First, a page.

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A Bridge and A Lighthouse

 
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Bill D




Joined: 17 Apr 2007
Posts: 332
Location: Waterbury, CT

PostPosted: Sun Aug 18, 2013 7:21 pm    Post subject: A Bridge and A Lighthouse Reply with quote

It is hard to imagine our transportation network without bridges. They allow us to overcome obstacles which had previously inhibited our ability to easily travel about. Lighthouses, while largely replaced by more modern navigational systems, were once the safety net for ships navigating our waterways.

The two were linked together in a 1942 children's book, titled "The Little Red Lighthouse and The Great Gray Bridge" by Hildegarde Swift, and illustrated by Lynd Ward. The story was that of a lighthouse doing it's duty until one day a large bridge was built almost directly on top of it. The lighthouse felt that it was no longer needed, until one stormy night, a ship crashed against the shore. The bridge reassured the lighthouse that everyone, no matter how large or small, was important.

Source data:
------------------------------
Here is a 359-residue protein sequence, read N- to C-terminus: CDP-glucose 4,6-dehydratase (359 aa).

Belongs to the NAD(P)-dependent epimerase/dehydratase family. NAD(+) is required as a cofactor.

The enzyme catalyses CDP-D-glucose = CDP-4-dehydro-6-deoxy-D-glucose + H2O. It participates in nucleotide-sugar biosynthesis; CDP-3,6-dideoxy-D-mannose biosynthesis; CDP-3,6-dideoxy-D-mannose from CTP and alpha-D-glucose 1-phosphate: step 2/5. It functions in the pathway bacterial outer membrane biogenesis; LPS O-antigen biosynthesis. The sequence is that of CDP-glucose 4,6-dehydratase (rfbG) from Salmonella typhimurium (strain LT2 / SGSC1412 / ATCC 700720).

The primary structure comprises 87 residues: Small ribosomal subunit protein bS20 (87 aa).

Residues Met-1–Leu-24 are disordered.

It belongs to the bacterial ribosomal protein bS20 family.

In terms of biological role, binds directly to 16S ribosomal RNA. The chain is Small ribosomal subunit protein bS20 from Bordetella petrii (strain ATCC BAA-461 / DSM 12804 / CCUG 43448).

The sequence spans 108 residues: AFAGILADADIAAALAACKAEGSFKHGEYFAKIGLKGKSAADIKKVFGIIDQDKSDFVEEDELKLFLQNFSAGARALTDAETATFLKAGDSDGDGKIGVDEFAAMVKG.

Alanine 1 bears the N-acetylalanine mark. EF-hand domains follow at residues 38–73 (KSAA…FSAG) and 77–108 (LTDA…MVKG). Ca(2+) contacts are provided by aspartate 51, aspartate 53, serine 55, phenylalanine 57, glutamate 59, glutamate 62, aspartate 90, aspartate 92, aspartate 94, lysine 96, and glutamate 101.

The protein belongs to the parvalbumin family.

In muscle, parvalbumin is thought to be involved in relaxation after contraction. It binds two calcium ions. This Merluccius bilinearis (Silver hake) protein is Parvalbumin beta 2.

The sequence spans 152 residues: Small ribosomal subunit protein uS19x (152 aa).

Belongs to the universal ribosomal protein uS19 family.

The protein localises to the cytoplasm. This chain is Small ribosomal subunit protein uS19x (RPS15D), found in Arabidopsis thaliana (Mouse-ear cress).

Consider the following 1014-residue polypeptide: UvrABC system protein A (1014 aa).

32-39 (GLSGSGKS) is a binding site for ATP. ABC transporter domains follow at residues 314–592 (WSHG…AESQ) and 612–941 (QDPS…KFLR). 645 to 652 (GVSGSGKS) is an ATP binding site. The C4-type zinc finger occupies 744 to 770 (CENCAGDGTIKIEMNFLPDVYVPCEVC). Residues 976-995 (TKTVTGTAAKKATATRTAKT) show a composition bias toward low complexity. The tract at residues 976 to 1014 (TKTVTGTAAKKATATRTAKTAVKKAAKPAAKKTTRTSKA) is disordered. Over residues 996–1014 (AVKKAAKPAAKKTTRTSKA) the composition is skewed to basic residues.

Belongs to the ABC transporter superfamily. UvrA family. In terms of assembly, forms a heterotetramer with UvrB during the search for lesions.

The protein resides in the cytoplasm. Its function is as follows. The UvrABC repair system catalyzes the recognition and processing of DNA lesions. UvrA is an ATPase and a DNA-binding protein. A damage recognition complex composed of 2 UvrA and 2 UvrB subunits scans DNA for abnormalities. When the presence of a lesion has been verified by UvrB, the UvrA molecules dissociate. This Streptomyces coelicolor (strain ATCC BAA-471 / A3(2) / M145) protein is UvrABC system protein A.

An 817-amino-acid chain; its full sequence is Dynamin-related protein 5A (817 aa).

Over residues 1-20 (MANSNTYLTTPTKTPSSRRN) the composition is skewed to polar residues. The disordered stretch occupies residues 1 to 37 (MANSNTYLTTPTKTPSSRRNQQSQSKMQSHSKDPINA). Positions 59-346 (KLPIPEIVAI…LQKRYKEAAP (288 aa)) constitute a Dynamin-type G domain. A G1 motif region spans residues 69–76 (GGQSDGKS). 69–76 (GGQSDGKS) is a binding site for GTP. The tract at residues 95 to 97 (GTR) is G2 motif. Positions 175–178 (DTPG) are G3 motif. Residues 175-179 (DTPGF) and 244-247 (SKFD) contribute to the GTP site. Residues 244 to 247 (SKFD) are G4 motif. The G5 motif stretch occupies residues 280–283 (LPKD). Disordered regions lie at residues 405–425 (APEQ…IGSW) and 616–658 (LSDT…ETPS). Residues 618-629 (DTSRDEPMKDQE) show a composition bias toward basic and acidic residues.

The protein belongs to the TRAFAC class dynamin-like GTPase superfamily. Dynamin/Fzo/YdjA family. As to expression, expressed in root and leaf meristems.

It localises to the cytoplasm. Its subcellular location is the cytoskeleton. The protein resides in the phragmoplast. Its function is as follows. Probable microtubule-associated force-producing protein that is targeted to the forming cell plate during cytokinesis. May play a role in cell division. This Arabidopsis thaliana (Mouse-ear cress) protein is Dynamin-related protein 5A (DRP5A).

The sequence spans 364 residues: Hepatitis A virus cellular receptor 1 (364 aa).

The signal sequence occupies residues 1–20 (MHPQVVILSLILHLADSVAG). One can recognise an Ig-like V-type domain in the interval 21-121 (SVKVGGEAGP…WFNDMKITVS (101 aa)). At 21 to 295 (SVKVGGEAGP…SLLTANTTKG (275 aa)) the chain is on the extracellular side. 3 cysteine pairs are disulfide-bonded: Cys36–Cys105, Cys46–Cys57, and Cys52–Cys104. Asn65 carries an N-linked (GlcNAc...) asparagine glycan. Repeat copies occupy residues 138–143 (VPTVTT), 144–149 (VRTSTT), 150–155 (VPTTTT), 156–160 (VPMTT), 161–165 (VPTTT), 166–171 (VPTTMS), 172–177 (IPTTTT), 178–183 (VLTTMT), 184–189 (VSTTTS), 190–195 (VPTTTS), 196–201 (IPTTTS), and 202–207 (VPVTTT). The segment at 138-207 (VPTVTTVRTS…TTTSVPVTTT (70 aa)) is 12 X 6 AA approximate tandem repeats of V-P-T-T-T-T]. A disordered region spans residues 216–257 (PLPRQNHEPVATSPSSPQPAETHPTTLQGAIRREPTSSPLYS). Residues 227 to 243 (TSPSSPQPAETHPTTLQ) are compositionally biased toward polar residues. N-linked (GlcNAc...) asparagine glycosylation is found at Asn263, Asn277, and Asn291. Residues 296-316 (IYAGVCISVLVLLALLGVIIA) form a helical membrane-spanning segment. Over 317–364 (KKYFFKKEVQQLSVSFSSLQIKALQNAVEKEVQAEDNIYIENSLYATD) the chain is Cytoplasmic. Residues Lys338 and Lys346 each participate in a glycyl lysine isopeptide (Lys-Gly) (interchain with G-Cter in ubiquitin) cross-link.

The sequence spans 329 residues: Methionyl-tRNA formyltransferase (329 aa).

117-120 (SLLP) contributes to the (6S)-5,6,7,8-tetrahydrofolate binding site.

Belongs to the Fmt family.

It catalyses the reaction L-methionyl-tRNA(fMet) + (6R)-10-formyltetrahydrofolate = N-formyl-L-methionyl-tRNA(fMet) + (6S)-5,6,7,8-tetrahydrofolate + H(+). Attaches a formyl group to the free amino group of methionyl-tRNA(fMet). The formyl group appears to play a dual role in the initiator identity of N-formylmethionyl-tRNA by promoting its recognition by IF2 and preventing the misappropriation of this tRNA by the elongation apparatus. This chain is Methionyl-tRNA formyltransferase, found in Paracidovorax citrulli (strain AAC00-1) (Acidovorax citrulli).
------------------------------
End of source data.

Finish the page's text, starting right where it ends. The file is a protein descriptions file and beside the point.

For me as a child, the best part of this book was that I knew where the lighthouse and bridge were. My parents pointed the lighthouse out to me while traveling to New Jersey one time, and ever since then I always tried to catch a glimpse of it as traveled to the "great gray bridge". The bridge, if you didn't know, is the George Washington Bridge, and the lighthouse, officially Jeffrey's Hook Light, has been preserved by the City of New York Department of Parks and Recreation.

I had the opportunity to visit both the lighthouse and the bridge yesterday. They are both wonderful to see up close, and something that many visitors to New York miss out on. Here are some pictures from my visit. Notice the many modes of transportation seen. Enjoy!

Bill





















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Mr. Linsky
BusTalk's Offical Welcoming Committee



Joined: 16 Apr 2007
Posts: 5071
Location: BRENTWOOD, CA. - WOODMERE, N.Y.

PostPosted: Mon Aug 19, 2013 12:31 am    Post subject: Reply with quote

Bill,

Great report on two of New York's most treasured landmarks.

As many times as I've crossed the GW, I never knew of the lighthouse until only recently.

Thanks for sharing and best regards,

Mr. 'L'
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Bill D




Joined: 17 Apr 2007
Posts: 332
Location: Waterbury, CT

PostPosted: Mon Aug 19, 2013 7:09 pm    Post subject: Reply with quote

Thanks Mr. L !

The views from the bridge are fantastic! I highly recommend it.

Bill
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Steve Carras



Age: 59